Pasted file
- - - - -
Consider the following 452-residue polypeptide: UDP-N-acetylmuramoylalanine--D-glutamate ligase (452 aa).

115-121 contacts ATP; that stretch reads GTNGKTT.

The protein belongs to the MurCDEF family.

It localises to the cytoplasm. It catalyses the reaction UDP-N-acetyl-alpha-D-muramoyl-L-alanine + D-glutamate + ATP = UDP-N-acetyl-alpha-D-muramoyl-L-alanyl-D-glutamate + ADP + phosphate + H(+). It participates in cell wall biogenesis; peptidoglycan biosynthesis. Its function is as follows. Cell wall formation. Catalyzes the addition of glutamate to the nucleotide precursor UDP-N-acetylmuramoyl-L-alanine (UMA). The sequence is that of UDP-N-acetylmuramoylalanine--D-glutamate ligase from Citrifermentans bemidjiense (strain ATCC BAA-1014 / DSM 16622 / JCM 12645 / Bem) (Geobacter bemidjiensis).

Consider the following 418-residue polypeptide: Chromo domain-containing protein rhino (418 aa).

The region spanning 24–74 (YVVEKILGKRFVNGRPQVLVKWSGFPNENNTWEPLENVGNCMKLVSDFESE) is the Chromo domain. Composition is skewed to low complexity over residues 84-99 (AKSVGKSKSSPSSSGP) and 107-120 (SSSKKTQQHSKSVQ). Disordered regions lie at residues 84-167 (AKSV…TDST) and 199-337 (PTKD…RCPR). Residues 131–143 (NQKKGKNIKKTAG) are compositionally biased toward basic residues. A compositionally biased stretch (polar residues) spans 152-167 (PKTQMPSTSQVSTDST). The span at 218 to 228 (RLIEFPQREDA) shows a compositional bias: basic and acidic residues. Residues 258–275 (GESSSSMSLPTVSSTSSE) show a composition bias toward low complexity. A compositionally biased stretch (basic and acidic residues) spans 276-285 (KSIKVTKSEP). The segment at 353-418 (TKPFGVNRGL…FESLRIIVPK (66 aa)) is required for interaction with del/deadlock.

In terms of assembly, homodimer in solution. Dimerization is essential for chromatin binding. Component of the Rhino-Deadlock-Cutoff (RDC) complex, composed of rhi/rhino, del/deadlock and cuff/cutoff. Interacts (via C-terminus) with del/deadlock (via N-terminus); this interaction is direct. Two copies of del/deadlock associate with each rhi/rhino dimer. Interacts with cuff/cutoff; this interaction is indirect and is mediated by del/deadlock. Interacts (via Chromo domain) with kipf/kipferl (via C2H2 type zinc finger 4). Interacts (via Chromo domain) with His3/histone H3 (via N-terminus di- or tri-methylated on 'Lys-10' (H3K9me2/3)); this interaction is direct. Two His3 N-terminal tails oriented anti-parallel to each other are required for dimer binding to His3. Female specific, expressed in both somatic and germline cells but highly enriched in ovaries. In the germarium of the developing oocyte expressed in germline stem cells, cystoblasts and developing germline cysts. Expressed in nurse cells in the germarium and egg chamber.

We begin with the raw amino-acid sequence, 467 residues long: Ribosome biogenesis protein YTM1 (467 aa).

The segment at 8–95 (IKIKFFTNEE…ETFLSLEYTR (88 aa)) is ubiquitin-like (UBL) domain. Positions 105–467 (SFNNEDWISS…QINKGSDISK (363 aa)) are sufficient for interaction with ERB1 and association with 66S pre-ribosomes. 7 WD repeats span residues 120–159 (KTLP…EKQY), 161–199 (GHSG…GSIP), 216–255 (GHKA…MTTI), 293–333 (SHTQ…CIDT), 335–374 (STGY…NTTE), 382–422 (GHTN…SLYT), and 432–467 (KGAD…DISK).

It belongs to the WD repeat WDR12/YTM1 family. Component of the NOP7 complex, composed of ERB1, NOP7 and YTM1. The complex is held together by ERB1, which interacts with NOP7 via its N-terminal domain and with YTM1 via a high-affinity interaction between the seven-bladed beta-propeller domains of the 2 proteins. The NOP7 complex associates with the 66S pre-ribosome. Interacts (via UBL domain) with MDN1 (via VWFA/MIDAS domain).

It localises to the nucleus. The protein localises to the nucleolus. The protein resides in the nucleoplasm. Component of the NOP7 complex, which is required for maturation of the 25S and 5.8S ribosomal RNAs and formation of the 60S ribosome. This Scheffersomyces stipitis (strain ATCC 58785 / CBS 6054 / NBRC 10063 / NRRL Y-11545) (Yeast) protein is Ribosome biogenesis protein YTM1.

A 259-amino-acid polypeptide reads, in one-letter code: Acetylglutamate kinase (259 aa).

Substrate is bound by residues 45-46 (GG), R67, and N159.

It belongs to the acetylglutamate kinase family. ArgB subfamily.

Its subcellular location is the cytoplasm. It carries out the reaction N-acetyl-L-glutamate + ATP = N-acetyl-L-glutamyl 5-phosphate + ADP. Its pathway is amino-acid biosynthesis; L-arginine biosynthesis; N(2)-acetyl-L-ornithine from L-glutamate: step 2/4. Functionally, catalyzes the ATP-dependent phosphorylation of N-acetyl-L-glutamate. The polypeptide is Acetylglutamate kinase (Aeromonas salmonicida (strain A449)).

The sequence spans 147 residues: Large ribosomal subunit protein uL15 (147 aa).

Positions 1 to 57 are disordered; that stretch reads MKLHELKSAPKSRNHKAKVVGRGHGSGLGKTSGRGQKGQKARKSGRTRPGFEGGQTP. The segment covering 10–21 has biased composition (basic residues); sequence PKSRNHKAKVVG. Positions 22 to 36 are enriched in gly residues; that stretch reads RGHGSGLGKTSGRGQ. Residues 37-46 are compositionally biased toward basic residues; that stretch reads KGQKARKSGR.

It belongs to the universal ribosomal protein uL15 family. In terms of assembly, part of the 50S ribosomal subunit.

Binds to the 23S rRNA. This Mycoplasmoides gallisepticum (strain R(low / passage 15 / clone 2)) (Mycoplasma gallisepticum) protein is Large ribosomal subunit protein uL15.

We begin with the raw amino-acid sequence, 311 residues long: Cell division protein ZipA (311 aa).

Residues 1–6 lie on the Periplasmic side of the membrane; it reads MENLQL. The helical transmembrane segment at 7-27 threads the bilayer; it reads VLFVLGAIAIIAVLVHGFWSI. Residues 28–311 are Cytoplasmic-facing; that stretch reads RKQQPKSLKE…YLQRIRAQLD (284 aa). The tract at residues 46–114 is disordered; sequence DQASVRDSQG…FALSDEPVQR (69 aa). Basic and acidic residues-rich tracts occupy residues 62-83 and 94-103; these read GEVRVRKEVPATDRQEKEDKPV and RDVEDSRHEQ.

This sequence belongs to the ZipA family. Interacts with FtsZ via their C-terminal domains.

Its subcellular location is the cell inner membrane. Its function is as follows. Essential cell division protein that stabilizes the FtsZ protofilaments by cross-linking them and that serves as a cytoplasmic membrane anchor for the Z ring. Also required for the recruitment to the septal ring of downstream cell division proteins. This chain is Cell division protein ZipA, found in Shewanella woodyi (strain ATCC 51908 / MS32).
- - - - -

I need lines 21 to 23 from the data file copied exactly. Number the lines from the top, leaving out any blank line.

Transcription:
Residues 1–6 lie on the Periplasmic side of the membrane; it reads MENLQL. The helical transmembrane segment at 7-27 threads the bilayer; it reads VLFVLGAIAIIAVLVHGFWSI. Residues 28–311 are Cytoplasmic-facing; that stretch reads RKQQPKSLKE…YLQRIRAQLD (284 aa). The tract at residues 46–114 is disordered; sequence DQASVRDSQG…FALSDEPVQR (69 aa). Basic and acidic residues-rich tracts occupy residues 62-83 and 94-103; these read GEVRVRKEVPATDRQEKEDKPV and RDVEDSRHEQ.

This sequence belongs to the ZipA family. Interacts with FtsZ via their C-terminal domains.

Its subcellular location is the cell inner membrane. Its function is as follows. Essential cell division protein that stabilizes the FtsZ protofilaments by cross-linking them and that serves as a cytoplasmic membrane anchor for the Z ring. Also required for the recruitment to the septal ring of downstream cell division proteins. This chain is Cell division protein ZipA, found in Shewanella woodyi (strain ATCC 51908 / MS32).